Zimbabweans commemorated the National Heroes Day of the country’s independence Monday during which the Southern African nation’s heroes and heroines of both first and second uprisings/Umvukela against colonial rule were remembered.
However, due to Covid-19 regulations the commemorations were held virtually just like the Independence Day celebrated on April 18.
“Comrades and friends, today’s 40th National Heroes Day anniversary celebrations are regrettably being held in the midst of the Covid-19 pandemic, hence, our event today will not have the usual fanfare as we have to be in compliance with the World Health Organisation’s guidelines,” said President Emmerson Mnangagwa while addressing Zimbabweans on national television.
“Be that as it may, our commemorations are uniquely significant in that we are combining the recognition of heroes and heroines of both the First and Second Chimurenga/ Umvukela. In this regard, the mounting of the statue of Mbuya Nehanda in Harare, our capital city, will immortalise the supreme sacrifice that was paid by our forebears. The location of this statue carries added historical meaning because the intersection of Samora Machel Avenue and Julius Nyerere Way is the spot where Mbuya Nehanda used to rest and drink water from a river that flowed at the site.”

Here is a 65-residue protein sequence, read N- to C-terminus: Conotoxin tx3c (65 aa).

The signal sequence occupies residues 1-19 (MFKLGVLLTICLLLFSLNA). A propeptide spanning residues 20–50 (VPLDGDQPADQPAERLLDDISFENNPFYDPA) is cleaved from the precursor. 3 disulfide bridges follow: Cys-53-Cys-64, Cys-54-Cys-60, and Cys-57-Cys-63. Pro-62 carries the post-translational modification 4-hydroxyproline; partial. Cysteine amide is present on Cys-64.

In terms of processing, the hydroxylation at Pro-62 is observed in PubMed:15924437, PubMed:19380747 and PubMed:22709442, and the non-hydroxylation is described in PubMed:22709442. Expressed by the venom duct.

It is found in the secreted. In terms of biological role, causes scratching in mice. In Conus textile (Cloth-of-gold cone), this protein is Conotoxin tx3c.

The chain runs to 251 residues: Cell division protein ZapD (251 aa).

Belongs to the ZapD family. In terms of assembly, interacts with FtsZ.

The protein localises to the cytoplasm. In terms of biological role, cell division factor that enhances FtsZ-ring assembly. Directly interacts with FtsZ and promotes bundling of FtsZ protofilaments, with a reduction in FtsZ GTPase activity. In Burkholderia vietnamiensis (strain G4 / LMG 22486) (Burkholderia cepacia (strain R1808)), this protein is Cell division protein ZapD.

President Mnangagwa said other heroes and heroines from the early wars of resistance would also be honoured in a similar manner.
“Among them, General Mtshane Khumalo, who commanded the Imbizo Regiment, under King Lobengula, that defeated the Allan Wilson Patrol at the Battle of Pupu on 10 December, 1893,” said President Mnangagwa.
“Other distinguished heroes and heroines of the First Chimurenga/ Umvukela such as Sekuru Kaguvi, Chaminuka, Mkwati, Queen Lozikeyi Khumalo, Chinengundu, Mashayamombe, Mgandani Dlodlo, Chiwashira, Muchecheterwa, Chingaira Makoni, and Mapondera, among others, will be accorded appropriate recognition.”
He said from the Second Chimurenga/ Umvukela, the late General Josiah Magama Tongogara and General Alfred Nikita Mangena, late former president Robert Gabriel Mugabe, late vice president Joshua Mqabuko Nyongolo Nkomo and late vice president Simon Vengesai Muzenda, among others, would also be honoured.
“We must as a people appropriate our liberation war heritage and shape the narratives by telling our own journey to freedom and independence,” underscored President Mnangagwa.
“As such, my administration shall expedite the documentation of the story of our liberation struggle and the associated historical heritage. The programme of renaming roads, buildings and prominent public infrastructure with names reflective of the country’s history is ongoing and a key feature of our liberation war heritage.”
He added that the list of the country’s national monuments was being reviewed to include liberation war shrines such as the 1893 Pupu Shrine, the 1966 Chinhoyi battle site and the Kamugoma massacre site of 1978, in Masvingo.
“Other sites such as the National and Provincial Heroes’ Acres, Assembly Points as well as former detention and restriction centres have also been made national monuments,” he explained.
“Meanwhile, liberation war shrines in neighbouring Mozambique and Zambia will continue to be rehabilitated.”